This article was written by Ted Dhanik
The cost to advertise depends on many different factors, like targeting or placement. In general, the more you target the more you can expect to pay a premium, mostly because you’re shrinking the potential inventory you have to choose from and being highly selective. Targeting saves you money and could potentially increase the conversion rate of your display advertising, but you need to be able to properly estimate the costs associated with it before you begin a campaign.
CPM measures the cost of one thousand impressions of an ad. CPM is a metric that is frequently used in banner advertising to charge advertisers for space on a website. The goal of the advertiser is to increase the rate of conversion, which lowers the cost per sale/lead. In order to estimate the true cost of your campaign, and your potential return, you need to first determine how many page views you expect to receive. This is done using estimations from the network you are bidding on. Set your total bid and look at the estimated number of impressions you expect to receive, then divide that number by 1000. Take that number and multiply it by the expected CPM to get the true cost. If the CPM is $5, and you expect to earn 100,000 impressions, your true cost would be $500.
Cost=CPM x (number of impressions/1000)$5 x (100,000/1000)=$500
Cost per click is calculated based on the amount of clicks you intend on receiving, so it uses slightly different metrics to calculate value. You need to know the value of the click, then divide that by the potential clicks your campaign is likely to receive. Most banner advertising networks have some kind of gauge that gives you a rough idea of how much traffic you could potentially receive. Estimate that number on the high side and you will always have enough in your budget for the coming month.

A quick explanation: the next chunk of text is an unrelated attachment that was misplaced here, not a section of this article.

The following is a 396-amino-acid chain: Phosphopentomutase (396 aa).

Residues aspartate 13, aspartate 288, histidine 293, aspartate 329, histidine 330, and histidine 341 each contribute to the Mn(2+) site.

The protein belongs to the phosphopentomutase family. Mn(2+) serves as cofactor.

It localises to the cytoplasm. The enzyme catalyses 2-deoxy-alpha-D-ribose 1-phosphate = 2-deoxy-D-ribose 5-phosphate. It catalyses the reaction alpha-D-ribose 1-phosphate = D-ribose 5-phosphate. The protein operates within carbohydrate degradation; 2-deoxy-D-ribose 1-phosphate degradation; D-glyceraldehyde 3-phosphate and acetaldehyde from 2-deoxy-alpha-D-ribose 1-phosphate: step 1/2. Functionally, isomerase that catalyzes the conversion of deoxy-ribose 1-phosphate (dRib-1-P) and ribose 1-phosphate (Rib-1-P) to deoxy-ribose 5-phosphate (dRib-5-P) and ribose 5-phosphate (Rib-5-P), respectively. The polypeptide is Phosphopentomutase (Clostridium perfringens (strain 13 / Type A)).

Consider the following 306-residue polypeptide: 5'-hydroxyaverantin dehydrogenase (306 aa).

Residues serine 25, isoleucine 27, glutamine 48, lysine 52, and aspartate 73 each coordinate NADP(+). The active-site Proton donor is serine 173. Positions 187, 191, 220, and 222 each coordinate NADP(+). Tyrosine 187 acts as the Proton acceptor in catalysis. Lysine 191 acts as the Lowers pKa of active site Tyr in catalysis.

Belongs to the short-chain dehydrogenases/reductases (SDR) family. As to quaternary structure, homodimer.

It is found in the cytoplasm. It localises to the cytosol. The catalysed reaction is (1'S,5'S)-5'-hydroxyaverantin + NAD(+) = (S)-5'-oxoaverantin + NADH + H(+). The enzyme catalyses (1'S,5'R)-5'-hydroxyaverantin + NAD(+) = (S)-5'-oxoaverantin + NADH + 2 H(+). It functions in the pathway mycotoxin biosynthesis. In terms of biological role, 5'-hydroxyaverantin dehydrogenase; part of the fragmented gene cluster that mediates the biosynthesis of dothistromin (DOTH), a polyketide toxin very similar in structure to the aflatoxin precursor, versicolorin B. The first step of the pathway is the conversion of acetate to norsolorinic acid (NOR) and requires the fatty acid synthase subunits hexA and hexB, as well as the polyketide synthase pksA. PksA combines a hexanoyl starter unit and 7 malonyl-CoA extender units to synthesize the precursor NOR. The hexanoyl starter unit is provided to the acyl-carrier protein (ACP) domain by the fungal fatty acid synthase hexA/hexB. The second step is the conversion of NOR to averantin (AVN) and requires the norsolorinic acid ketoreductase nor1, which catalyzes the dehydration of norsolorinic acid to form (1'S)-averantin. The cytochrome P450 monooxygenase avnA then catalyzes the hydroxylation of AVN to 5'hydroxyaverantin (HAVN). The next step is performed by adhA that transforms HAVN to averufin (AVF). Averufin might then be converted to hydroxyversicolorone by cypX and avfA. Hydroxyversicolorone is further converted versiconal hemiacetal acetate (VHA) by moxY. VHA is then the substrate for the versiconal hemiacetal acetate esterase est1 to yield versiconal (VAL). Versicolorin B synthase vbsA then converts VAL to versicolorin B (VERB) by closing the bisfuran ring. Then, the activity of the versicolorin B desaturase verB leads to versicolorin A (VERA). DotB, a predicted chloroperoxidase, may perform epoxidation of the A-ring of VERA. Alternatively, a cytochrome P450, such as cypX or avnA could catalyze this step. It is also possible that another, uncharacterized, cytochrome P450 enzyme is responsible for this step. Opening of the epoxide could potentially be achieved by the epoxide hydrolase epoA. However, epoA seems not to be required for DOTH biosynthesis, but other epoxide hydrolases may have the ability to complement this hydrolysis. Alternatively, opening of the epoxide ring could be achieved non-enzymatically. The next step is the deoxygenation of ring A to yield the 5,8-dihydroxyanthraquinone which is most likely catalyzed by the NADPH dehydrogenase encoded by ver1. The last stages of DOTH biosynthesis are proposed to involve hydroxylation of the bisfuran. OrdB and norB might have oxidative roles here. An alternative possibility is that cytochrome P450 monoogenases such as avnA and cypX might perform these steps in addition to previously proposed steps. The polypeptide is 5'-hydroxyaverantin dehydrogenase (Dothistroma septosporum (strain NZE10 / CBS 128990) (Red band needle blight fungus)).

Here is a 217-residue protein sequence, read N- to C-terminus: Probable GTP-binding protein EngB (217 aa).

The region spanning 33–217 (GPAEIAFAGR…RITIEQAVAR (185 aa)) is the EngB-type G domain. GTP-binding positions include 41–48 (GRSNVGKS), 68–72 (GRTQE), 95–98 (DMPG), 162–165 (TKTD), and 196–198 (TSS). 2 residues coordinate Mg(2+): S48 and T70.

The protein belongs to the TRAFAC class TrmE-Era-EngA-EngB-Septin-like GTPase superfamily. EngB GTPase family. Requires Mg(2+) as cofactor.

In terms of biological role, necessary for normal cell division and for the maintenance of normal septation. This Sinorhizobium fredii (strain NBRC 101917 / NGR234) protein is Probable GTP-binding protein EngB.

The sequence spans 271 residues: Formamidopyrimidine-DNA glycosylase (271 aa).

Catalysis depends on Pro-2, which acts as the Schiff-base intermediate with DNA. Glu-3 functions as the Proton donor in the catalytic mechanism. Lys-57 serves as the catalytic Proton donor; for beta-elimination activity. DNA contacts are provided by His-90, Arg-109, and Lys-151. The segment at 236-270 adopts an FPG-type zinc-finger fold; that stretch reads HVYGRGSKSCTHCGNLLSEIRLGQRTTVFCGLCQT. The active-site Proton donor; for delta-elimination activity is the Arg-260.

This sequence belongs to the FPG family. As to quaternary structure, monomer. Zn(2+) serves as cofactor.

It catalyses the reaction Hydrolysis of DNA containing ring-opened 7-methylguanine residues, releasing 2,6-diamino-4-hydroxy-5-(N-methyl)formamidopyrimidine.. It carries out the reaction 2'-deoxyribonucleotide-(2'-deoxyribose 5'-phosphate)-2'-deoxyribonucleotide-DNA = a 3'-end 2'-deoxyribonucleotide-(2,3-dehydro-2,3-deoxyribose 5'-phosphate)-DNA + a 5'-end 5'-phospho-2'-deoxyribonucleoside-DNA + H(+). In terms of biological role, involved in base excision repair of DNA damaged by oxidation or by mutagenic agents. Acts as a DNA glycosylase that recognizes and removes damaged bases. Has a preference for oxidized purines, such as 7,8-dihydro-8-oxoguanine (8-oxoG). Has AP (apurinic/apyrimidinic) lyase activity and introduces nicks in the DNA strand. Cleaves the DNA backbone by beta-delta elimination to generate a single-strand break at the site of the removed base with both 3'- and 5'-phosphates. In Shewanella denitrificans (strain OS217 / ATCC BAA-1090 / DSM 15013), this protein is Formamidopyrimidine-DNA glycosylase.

Costs=CPC x Number of Clicks
The conversion rate is not a set mathematical formula, rather an educated guess based on the data you have before you. You should know your CPC or CPM by now, which does help calculate the rate you can expect on your investment. Still, your campaign may receive more or less clicks than what your model shows. Once you have data rolling in, you can measure the number of people who took action against the amount of clicks the ad received. Then multiply that number by 100 to get your conversion rate as a percentage.
A certain amount of math is essential for reading and understanding your campaigns. A spreadsheet that is programmed with these formulas will help you get the job done much faster, and give you historical data you can refer to when you want to know what works best.
Bio: Ted Dhanik is the co-founder of engage:BDR. As a direct marketing professional, Ted Dhanik has over fifteen years of experience in the field of business development. Find out how to improve your campaign’s conversions by visiting Ted Dhanik online.